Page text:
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Old 05-24-2017, 12:16 PM   #1
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Cost of electrical power

I'm in the electrical power industry, so I thought I'd calculate the cost of electrity with the various ways we (as boaters) have of making or buying it.
On the self-generation side, this ONLY includes fuel. Not capital, or any other operation expense. I also tailored this for Bahamas/caribbean and US power in FL and here at my house in NY.

fuel $/kWh


Grand Bahama utility $0.22
Carib/other Bahama utility $0.32
9kw Northern lights, .93 gph US- marina diesel $2.33/g $0.26
Lucaya- marina diesel $3.72/g $0.41
16kW Generac, 3.2 gph US propane $2.8/g $0.56
16kW Generac, 312 cfph US nat gas $13/kcf $0.25
FPL utility various $0.10
FEC utility hydro $0.05

Honda 2kW portable, .28 gph US road gas $2.40/g $0.42
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Old 05-24-2017, 12:31 PM   #2
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Great Harbour Cay Marina. $0.75/kw
Bimini Bluewater Marina for 42' boat. $15/day fixed
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Old 05-24-2017, 01:07 PM   #3
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As you note, your analysis only considers the variable fuel cost. To run a diesel genset on board, the cost goes up ten fold if you add capital and maintenance costs, depending on how many hours each year you run it.

Solar is almost totally capital costs, and can be reasonable if you are a full time cruiser and use most of what the sun generates.

And I am not surprised that a natural gas fueled generator is one of the cheapest self generated power sources. Nat gas is the cheapest fuel cost per btu, about half the cost of diesel.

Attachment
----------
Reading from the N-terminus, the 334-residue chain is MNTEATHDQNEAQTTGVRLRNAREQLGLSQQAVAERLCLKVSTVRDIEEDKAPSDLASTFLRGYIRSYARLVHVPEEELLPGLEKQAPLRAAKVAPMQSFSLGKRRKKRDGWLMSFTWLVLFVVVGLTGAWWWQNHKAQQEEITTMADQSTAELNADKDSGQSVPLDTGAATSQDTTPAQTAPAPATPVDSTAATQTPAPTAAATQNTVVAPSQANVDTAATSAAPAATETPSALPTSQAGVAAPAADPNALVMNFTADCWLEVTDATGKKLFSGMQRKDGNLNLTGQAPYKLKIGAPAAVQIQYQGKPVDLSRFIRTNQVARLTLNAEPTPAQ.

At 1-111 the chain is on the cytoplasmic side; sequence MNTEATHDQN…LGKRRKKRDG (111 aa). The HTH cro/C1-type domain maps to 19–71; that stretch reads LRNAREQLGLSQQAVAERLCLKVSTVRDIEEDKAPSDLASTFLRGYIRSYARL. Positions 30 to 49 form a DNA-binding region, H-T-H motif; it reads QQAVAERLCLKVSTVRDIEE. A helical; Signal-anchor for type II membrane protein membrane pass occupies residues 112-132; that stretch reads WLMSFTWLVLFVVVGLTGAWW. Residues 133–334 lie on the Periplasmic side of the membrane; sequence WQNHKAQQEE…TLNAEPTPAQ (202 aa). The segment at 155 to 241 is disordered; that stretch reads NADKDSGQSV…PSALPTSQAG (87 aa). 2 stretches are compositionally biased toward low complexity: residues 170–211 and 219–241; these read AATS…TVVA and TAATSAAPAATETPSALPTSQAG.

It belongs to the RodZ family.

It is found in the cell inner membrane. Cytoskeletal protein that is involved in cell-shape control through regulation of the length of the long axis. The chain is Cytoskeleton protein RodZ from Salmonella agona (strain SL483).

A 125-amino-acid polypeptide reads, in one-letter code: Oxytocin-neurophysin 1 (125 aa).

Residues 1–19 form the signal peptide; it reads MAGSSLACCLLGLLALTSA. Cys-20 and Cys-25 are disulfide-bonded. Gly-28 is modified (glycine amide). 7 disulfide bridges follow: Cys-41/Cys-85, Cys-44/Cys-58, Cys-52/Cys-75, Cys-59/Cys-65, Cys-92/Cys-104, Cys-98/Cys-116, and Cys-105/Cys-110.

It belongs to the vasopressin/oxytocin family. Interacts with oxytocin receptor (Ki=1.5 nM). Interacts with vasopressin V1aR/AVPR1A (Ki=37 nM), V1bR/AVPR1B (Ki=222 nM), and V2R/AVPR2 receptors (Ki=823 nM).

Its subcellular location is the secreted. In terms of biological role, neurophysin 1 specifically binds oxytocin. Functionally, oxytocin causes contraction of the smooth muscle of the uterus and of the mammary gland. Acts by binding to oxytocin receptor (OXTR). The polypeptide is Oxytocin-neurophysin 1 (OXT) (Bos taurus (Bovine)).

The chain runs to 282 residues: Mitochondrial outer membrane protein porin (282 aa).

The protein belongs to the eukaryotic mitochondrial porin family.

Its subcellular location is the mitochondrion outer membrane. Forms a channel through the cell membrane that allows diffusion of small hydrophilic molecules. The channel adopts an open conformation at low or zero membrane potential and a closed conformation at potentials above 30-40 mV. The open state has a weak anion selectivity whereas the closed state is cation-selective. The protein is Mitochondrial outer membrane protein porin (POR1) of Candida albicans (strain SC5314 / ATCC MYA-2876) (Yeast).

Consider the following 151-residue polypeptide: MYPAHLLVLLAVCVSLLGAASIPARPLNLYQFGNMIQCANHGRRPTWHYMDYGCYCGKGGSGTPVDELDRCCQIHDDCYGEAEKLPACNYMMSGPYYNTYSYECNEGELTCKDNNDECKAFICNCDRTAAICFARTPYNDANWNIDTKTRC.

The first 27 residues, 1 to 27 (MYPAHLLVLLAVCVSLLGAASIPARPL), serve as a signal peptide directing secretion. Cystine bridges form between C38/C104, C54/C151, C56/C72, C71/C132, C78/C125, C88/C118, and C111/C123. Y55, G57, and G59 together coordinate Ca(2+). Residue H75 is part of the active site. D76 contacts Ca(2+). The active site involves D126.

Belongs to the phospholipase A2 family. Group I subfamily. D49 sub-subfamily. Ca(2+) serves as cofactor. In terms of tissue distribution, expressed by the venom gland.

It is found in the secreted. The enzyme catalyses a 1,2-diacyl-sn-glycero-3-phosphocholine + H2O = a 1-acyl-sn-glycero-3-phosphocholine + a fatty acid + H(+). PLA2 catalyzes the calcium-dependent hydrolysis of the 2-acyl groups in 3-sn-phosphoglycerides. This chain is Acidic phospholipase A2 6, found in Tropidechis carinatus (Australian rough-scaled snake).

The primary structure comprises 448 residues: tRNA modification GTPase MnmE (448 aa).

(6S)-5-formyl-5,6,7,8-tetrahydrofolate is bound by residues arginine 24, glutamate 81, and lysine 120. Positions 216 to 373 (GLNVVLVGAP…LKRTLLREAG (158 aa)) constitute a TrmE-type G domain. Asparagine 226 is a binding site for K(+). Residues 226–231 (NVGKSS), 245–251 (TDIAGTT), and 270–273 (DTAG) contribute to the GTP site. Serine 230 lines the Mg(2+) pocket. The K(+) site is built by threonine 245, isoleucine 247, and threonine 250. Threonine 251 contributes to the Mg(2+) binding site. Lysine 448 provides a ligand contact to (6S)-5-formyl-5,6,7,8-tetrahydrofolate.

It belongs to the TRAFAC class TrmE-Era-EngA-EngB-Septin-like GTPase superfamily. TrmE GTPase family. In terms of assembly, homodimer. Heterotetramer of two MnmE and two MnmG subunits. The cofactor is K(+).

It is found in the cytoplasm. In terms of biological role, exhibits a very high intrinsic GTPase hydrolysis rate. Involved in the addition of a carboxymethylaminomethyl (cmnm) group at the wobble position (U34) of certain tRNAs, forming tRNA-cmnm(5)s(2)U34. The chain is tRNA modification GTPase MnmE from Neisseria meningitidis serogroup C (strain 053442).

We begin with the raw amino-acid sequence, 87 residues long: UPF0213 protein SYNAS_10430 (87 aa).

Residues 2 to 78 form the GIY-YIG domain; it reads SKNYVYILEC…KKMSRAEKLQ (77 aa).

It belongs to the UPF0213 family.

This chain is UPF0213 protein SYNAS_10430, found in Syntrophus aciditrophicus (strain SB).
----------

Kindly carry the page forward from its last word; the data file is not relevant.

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Old 05-24-2017, 01:33 PM   #4
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This is very interesting, thank you for sharing.
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Old 05-24-2017, 01:56 PM   #5
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Our electric power costs us $.0673/kwh. Probably among the lowest in the US thanks to the dams on the Snake and Columbia rivers and the nuclear generating station just north of town
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Old 05-24-2017, 02:20 PM   #6
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I'm paying 0.0369 $/kWh at the house, in the summer with a $4.22 fixed monthly charge.

Cat Cay dockside metered is 0.92 $/kWh.
In my limited survey, they are my extremes.

I'm not in a postition to brag, though. My winter propane bill is killer.
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Old 05-24-2017, 03:11 PM   #7
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A few days ago we stayed a night in Pelican, AK. It's a boardwalk community of maybe 100 year round residents. There are no car, just ATVs and the like. Moorage for our boat was $42/ night, and 50A power was $52/ night. Had I checked the cost in advance, I would have just run like at anchor for maybe $5-$10.
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Old 05-24-2017, 06:06 PM   #8
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It's a common business practice in nearly every business today to charge your basic fee and then.....

Then add on. I expect to pay for electricity. However, I feel like it shouldn't be their high profit item, the slip should be. Yet, it's a common business practice and I just go along. Marina pays $.06/kwh and charges you $.22/kwh.

Look at air travel now. Everything extra. Baggage, meals, now even seat assignment. I knew someone who didn't pay much attention and recently selected their seat without realizing there was a $50 charge.